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Why Lean Initiatives Fail in a Company (Part 2)

Editor's Note: If you are interested in becoming an expert on Organizational Culture (OC), take a look at Flevy's Organizational Culture (OC) Frameworks offering here. This is a curated collection of best practice frameworks based on the thought leadership of leading consulting firms, academics, and recognized subject matter experts. By learning and applying these concepts, you can you stay ahead of the curve. Full details here.

Featured Best Practice on Lean Culture

46-slide PowerPoint presentation
This presentation has 46 slides and consists of: * What is culture and definitions * What is organisational culture? * How to develop OC * Leaders & Leadership * Great leaders strategies * Developing a culture statement * Employee engagement * Organisational alignment Also included with [read more]

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Note from the Editor: This is the second of a series of articles written by Charles Intrieri related to Lean Initiatives.  The previous article can be found here and we suggest you read it first, if you haven’t already.  You can read his other articles here.

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Simple-kanban-board-If you recall, from the first article on Lean, the main reasons Lean initiatives fail in a company is:

  • The entire company culture is not focused on Lean.
  • Top Management is not properly engaged in Lean and is not leading the way.
  • Lean is not in the hearts and minds of the people.
  • There is no genuine teamwork.
  • Discipline is not sustained.
  • All important waste is not found.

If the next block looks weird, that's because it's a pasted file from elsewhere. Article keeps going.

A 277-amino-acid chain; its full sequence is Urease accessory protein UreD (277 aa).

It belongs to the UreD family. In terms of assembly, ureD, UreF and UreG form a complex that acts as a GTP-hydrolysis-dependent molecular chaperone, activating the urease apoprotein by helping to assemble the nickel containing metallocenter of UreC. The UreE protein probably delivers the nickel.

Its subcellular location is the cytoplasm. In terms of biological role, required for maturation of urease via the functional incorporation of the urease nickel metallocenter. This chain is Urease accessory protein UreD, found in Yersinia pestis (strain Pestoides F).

We now move on to Kaizen.

What is Kaizen?

Literally, it is small steps of Continuous Improvement. Genuine cross-functional teamwork and brainstorming work very effectively in Continuous Improvement.

Applying Kaizen/Continuous Improvement’s Plan, Do, Check, Act (PDCA) to identify a problem, find the cause of the problem, and solve the problem. The team asks What? Why? and How? questions. They put the comments on a white board. Any comment is welcome.

After brainstorming, the best two answers are chosen and investigated using PDCA. Once the most effective answer is found, a Standard Operating Procedure (SOP) is written to eliminate this problem.

Continuous Improvement must be ongoing daily. Remember that: There is always a better way to do anything.

Kanban Is the Pull System.

Instead of pushing inventory into the warehouse to prepare for customer orders in advance (ERP)/MRP), you pull based on customer needs, not a forecast of future requirements. A Kanban card is used to pull customer orders through the operation from one step to the next.

When inventory is needed, a Kanban card is used to fill that requirement. You send Kanban pull cards to your supplier to bring in what quantities that are needed to fulfill needed customer orders. At times, safety stock is used between operations or quantities on the Kanban card are changed, based on new needs.

What is needed to use Kanban is collaboration between the Supplier the in house operation and the Customer to meet customer needs. Electronic DataInterface and Trading Partner Interface can be used to issue information from the Supplier to the Operation/Manufacturer to a Distributor/Third Party Logistics (3PL) partner, if used, to the Customer. This is pure, genuine teamwork.

In a ship-to-use operation, a Kanban card with a quantity is sent to the Supplier from the shop floor. The material comes in and it goes to a location on the shop floor NOT the warehouse. In a scenario like “ship-to-use”, the Supplier has been audited by Quality Management and approved to ship to the shop floor without a quality check upon receipt. There are occasional quality spot checks/audits on the shop floor to assure that quality is being maintained.

Let’s Move on to Lean Six Sigma.

When you combine Lean with Six Sigma, you combine speed and elimination of waste (Lean) with Six Sigma (improved quality, limited variation, and 3.4 defects in one (1) million chances) to obtain speed and accuracy to bring more value to your customers.

Six Sigma uses: DMAIC: Define, Measure, Analyze, Improve and Control for problem solving. You can use DMAIC on all Theory of Constraint (TOC) issues. Get constraints out of the way for throughput to the customer.

One more aspect of Lean Six Sigma is VoC or Voice of the Customer. Send out a questionnaire to your customers asking them the pros and cons of your company.